Short sleep duration and a host of deleterious health conditions for people are linked, increasingly abundant evidence concludes again and again. Now a mechanism to help explain how sleep deprivation is biologically linked to aberrant metabolism, and from there to obesity and type 2 diabetes, has been shown in an Annals of Internal Medicine study. Perhaps this evidence may influence Rick to mend his chronically sleep-deprived ways, as we conclude on PodMed, although I am pessimistic about that particular outcome, especially in light of the fact that he is neither obese or diabetic. On a population basis though, this study may help us get our arms around one factor that may be fueling the obesity epidemic.
In describing this study, I freely admit that I am a bit of a study junkie, having volunteered around our fine institution for a number of clinical investigations, and this is one I would have assiduously avoided. That's because these 7 volunteers, 6 men and 1 woman, with a mean age of 24 years and of normal weight, first had to have a biopsy of their subcutaneous abdominal fat, endure sleep deprivation for 4 nights, then have another biopsy. Yikes! My tolerance for sleep interruption is poor to begin with, and I can only imagine how that would impact on my tolerance for subcutaneous fat biopsy. In any case, thanks to these brave subjects.
Sensitivity to insulin was assessed in the fat cells, or adipocytes, collected via biopsy, using the ability of insulin to increase the phosphorylation of Akt, a critical first step in the insulin signaling pathway, in the cells. Samples from each participant were compared following normal sleep (8.5 hours in bed) for four days and interrupted sleep (4.5 hours in bed) for four days. Phosphorylation required about three times more insulin in the sleep deprived state than in the normal sleep state. The authors state that a reduction in total body insulin sensitivity paralleled this physiologic change. Well. Could this be the linchpin connecting sleep deprivation with that downward slope of obesity, the metabolic syndrome, type 2 diabetes and its host of health consequences? And if so, what can we do about it?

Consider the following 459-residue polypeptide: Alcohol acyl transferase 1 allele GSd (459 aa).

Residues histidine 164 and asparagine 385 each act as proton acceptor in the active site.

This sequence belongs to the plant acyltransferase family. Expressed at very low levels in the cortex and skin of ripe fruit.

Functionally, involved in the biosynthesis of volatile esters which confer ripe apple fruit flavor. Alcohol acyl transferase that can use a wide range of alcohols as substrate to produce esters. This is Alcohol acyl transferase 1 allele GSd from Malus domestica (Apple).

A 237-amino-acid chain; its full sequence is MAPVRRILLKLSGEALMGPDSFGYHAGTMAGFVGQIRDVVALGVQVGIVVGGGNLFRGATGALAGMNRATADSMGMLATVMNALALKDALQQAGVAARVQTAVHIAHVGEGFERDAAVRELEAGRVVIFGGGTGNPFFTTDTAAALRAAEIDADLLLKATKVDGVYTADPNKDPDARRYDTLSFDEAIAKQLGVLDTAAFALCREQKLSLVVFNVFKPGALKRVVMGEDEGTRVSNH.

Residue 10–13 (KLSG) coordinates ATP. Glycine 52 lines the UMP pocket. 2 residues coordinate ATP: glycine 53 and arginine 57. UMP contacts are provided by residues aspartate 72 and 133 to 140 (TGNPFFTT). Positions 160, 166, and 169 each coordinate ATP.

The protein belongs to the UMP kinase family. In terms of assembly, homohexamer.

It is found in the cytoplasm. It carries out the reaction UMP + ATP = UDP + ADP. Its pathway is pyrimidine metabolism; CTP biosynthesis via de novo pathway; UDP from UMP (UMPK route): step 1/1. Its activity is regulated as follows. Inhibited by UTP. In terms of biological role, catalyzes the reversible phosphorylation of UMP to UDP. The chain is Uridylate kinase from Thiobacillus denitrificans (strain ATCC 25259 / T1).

As Rick so aptly points out in the podcast, societally, we're chronically sleep-deprived. In the service of connectedness, multitasking, increased levels of stress, employment conditions and a host of other factors, many if not most of us just don't get enough sleep. There's also the vicious downward spiral of obesity begetting sleep apnea, which then begets more fat accumulation and exacerbated breathing problems while recumbent. What's a person to do? One of my favorite phrases in medicine, "sleep hygiene," needs to be considered. As we recognize our need for sleep, we need to make sure getting enough is a priority, just like exercise or sound dietary choices. The bedroom should be a refuge, with temperature and lighting designed to facilitate sleep. If we're wakeful, we need to get up and go elsewhere rather than toss and turn, and we need to pay attention to what we eat and how much before sleep, avoiding activities that may be overstimulating such as exercise (!), work, computer games and the like. And here's another fav of mine: naps during the workday. Hmmmm.
Other topics this week include the reuse of implantable cardiac devices, also in Annals, multivitamins in cancer prevention and HIV therapy in JAMA, and a new coronavirus in NEJM. Until next week, y'all live well.